• A neck or back injury that compresses or injures the spinal cord or a nerve

  • Carpal tunnel syndrome

  • Head injury that causes pressure or swelling

  • Pressure on a nerve from a growing mass or tumor

  • Remaining in the same position for too long, resulting in a compressed nerve

Disease-related causes of tingling

Tingling can also be caused by a variety of diseases or conditions including:

  • Diabetes (chronic disease that affects your body’s ability to use sugar for energy)

  • Inactive or underactive thyroid (hypothyroidism)

  • Infections such as shingles (herpes zoster virus)

  • Migraine headache

  • Multiple sclerosis (disease that affects the brain and spinal cord causing weakness, coordination and balance difficulties, and other problems)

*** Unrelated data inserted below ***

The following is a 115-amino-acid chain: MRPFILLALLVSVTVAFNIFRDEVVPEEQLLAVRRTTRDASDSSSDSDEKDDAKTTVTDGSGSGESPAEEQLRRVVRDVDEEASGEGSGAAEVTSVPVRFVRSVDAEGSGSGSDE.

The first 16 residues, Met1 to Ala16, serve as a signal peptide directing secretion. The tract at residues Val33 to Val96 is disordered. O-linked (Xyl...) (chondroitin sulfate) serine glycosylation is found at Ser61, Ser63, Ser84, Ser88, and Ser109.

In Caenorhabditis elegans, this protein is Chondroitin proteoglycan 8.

• Raynaud’s phenomenon (spasms of small blood vessels of the fingers and toes, reducing blood circulation; Raynaud’s phenomenon is secondary to many autoimmune disorders such as lupus)

  • Seizures or convulsions

  • Stroke

  • Transient ischemic attack (temporary stroke-like symptoms that may be a warning sign of an impending stroke)

Other causes of tingling

Tingling can also be caused by a variety of other conditions including:

  • Alcohol or tobacco abuse

  • Deficiency or excess of various minerals such as calcium, sodium or potassium

  • Heavy metal poisoning

  • Medication side effects or interactions

  • Radiation exposure or radiation therapy

  • Vitamin B12 deficiency

Serious or life-threatening causes of tingling

In some cases, tingling may be a symptom of a serious or life-threatening condition that should be immediately evaluated in an emergency setting. These conditions include:

  • Head, neck or back injury
  • Stroke

Questions for diagnosing the cause of tingling